A Star Is Born

First Hit: First part of the film is engaging, however towards the end it less fetching and with a 135 minute running time, needed to be trimmed.

This felt like two separate films. The first part is engaging, and buying into the characters is easy. We are introduced to Jack (Bradley Cooper), a boozing leader of a popular band, in concert delivering raspy singing and playing wild guitar in-front of a huge adoring crowd.

Driving away from the concert he wants another drink and finds a bar. In the bar, he watches Ally (Lady Gaga) sing a fantastic rendition of La Vie En Rose. Jack is enthralled and heads backstage and after conversation they head to another bar to talk.

Jack discovers that Ally also writes songs, good ones. They begin a romantic relationship, and he invites her to sing one of her songs with him in front of an audience of thousands. Her insecurities, which are explored when she and Jack are hanging out in a bar, stem from what she says is her too-large of a nose. This reason for her insecurity wasn’t believable to me. A quick review of others who played this role, Barbara Streisand, has a far more unique nose. This wasn’t the best thing to select for Ally’s anxiousness. However, this is where the audience is hooked, and also where the movie begins to meander.

As the film journeys onward, we’ve bought into their love because their chemistry is excellent and Lady Gaga as an actress is fully believable. Cooper, we know, can act his pants off, and for the most part he’s good here, but I couldn’t help but sense there was some struggle with him directing himself.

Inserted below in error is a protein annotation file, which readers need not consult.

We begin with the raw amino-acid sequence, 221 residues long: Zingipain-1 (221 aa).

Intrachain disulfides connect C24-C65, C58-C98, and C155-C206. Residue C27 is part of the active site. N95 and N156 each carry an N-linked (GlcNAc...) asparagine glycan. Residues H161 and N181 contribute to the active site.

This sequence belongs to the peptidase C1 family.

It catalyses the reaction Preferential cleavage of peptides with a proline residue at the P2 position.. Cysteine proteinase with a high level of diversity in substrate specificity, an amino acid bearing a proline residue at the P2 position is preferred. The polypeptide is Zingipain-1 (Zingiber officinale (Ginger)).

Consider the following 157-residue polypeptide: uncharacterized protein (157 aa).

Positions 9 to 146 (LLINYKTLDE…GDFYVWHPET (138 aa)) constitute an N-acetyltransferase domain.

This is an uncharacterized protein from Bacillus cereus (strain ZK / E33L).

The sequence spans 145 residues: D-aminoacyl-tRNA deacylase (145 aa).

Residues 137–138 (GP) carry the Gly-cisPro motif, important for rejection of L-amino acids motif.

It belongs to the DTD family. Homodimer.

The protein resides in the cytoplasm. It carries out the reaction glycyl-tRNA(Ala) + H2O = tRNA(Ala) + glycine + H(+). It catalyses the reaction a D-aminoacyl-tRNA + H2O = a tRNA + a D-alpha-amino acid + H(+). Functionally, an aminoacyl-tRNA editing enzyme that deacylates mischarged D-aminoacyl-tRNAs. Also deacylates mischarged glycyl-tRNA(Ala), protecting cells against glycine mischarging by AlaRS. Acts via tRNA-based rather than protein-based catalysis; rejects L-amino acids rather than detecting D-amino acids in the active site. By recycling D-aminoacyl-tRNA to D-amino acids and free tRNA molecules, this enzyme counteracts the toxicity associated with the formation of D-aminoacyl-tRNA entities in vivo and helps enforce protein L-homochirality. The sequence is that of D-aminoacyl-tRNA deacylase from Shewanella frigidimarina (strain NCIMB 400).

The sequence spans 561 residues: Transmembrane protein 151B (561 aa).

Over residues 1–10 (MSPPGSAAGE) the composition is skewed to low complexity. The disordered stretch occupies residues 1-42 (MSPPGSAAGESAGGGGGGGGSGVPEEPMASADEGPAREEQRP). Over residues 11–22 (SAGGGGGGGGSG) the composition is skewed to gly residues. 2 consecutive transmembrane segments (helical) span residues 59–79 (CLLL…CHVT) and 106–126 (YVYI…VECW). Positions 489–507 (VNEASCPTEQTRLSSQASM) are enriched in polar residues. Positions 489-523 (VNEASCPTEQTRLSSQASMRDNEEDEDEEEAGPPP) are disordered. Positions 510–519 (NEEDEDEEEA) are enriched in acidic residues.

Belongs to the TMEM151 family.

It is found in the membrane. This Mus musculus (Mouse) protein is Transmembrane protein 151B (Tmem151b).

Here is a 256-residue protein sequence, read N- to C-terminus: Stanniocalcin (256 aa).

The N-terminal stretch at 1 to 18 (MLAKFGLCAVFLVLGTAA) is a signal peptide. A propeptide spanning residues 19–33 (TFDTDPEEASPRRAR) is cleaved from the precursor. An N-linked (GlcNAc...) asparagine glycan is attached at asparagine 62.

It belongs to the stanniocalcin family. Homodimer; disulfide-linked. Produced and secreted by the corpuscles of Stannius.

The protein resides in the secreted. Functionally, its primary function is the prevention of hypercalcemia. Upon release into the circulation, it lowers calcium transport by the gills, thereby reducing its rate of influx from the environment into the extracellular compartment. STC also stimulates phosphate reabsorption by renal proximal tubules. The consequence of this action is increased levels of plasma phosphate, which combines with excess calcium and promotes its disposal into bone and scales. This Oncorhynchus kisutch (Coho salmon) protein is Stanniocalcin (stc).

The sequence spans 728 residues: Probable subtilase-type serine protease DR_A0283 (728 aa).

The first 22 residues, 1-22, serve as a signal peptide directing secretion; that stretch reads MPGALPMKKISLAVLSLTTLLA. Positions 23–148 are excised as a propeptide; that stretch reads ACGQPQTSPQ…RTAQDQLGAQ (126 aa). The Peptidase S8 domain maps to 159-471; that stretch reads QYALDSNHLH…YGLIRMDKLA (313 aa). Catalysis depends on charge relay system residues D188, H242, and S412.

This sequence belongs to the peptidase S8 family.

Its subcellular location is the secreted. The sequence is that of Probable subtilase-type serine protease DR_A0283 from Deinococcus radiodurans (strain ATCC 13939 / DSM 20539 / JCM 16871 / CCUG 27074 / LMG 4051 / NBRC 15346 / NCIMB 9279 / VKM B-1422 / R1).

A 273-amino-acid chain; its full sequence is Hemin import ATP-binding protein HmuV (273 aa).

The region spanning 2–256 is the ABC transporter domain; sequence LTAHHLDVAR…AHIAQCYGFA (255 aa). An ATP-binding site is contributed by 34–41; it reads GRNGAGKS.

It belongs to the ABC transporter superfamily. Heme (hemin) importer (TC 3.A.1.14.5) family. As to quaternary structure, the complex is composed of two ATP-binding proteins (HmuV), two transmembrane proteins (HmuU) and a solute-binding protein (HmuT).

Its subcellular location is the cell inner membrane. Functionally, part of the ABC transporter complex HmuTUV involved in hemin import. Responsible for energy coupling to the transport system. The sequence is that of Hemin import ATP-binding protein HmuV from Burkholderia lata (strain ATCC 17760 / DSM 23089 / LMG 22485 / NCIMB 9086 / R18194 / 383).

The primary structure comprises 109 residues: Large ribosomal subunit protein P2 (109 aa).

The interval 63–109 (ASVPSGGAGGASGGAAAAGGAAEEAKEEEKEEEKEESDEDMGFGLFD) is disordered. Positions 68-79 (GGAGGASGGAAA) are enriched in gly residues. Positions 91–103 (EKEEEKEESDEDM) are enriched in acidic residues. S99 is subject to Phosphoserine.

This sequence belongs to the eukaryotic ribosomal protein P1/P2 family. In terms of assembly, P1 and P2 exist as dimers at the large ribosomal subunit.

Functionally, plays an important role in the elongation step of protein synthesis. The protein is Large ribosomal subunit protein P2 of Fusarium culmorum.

The last half of the film is where this film begins its decline. For me, Jack never really seems to, or appears to, clean up from his drinking and drug use, although he supposedly does. When he finally cleans up, Ally’s music and business manager Rez Gavron (Rafl Gavron) tells Jack, that he’ll be the reason for Ally’s downfall if he continues to associate musically with his wife Ally.

At this point it becomes obvious what’s going to happen, as the clues are poignantly spread out during the course of the film.

Cooper as an actor was excellent more towards the beginning of the film, but it seemed to fall off towards the end. I have no idea of the sequence in which the film was shot but there is a noticeable difference between the beginning and end of this movie. As a director and producer, there seemed too many scenes and prudent trimming would have helped to overall presentation. As an aside, he did a great job of playing a musician on stage. Gaga was extraordinary. She is a natural on the screen and this part was perfect for her to introduce acting into her repertoire. Gavron was strong as Ally’s career guiding manager. Sam Elliot (as Bobby, Jack’s older brother) was wonderful as the older brother who did his best to raise Jack. Andrew Dice Clay (as Andrew, Ally’s father) was sublime. I’m happy to see him in this role without the “Diceman” attitude. Anthony Ramos, as Roman, was wonderful as Ally’s best friend. Eric Roth and Bradley Cooper wrote a good script, although it needed to be trimmed. Cooper, as previously stated, directed this film.

Overall: The singing was terrific, and it showcases the talent of Lady Gaga